Tips to Help you DIY in Safety

If your DIY CV features little more than a splash of emulsion on a living room wall and putting together a flat-pack wardrobe from Ikea, you may not feel confident enough to tackle some of the more challenging jobs.

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If your DIY CV features little more than a splash of emulsion on a living room wall and putting together a flat-pack wardrobe from Ikea, you may not feel confident enough to tackle some of the more challenging jobs. This leaves you with two possible outcomes: either you don’t get that hardwood floor you’ve always wanted, or you have to shell out to get tradesmen in to do the work for you. Yet many of the jobs which strike fear into the amateur DIY-er are not actually that complicated.

There are numerous guides out there offering step-by-step advice on how to complete certain jobs, such as laying laminate flooring, hooking up a radiator or tiling a bathroom – as this example from the Channel 4 website shows. These are very useful, but amateur DIY enthusiasts should also have some tips on how to approach jobs so that they avoid potential mishaps that could result – at best – in a botched and untidy job, and at worst in a trip to A&E. This interactive feature from Ironmongery Direct, using data from the Royal Society for the Prevention of Accidents, gives you a score based on your skill set and your planned activity to predict the likelihood of you having an accident. Obviously it’s a light-hearted piece, but it does highlight the important fact that around 220,000 Brits end up in hospital after DIY mishaps every year.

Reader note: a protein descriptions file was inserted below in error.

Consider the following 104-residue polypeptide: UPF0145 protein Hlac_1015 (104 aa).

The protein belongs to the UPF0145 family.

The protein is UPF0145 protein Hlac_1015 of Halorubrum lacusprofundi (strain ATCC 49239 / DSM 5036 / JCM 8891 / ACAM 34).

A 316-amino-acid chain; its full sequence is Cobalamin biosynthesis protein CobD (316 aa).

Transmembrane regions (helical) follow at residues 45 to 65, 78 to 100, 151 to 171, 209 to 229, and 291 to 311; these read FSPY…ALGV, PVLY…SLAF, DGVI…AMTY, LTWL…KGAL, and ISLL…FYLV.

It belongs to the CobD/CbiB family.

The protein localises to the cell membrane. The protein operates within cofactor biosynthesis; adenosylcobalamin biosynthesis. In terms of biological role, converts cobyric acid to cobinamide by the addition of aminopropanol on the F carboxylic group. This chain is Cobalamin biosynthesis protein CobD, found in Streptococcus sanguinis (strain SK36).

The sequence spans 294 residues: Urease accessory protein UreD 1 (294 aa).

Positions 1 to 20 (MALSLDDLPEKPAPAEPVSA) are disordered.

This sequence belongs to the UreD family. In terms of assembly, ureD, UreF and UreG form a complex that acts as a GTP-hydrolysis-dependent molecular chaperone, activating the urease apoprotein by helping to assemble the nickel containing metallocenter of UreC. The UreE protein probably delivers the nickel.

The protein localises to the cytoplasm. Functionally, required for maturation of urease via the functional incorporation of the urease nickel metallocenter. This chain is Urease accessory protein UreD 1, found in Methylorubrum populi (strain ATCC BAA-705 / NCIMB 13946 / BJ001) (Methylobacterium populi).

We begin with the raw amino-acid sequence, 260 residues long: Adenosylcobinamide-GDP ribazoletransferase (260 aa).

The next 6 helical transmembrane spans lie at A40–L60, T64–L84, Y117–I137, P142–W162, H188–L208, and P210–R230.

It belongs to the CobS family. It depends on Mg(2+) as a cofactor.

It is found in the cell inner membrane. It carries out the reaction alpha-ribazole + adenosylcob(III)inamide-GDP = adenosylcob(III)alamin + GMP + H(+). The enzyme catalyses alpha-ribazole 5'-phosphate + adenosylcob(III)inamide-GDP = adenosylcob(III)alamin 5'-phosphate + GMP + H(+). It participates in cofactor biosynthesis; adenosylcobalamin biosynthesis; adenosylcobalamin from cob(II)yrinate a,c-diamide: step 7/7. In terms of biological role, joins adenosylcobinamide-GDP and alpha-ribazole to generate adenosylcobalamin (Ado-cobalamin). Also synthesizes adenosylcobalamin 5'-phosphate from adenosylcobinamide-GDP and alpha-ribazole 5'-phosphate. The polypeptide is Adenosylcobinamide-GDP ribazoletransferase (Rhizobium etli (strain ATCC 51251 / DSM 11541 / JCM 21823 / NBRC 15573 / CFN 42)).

To give you the best chance of avoiding an accident, you need to know what the typical pitfalls are:

Give yourself time

Being rushed seriously increases your chances of making a mistake – especially when you’re trying something new. So make sure you give yourself plenty of time to do the job, and be prepared to extend that deadline if you have to.

Practice with your power tools

If you’re using drills, nail guns or other power tools, make sure you practice using them before you start. Get a scrap bit of wood and have a few practice runs; when you’re doing the job for real you’ll be concentrating on getting it right, so it’s better if the process of using the tool is a bit more familiar. This includes getting used to the weight of the tool, as this can catch a lot of people out.

Don’t overdo it

Tired limbs are another primary cause of accidents, as fatigue makes your movements sloppy. If you don’t have much DIY experience then you may find that hammering, sanding and drilling is much harder work than you thought, so work in short bursts to allow your hands and arms regular breaks.

Stay protected

Lastly, getting the right tools for the job also means staying protected, so use goggles when shards may be flying around, gloves when heat is involved and a face mask if potentially hazardous materials are being used.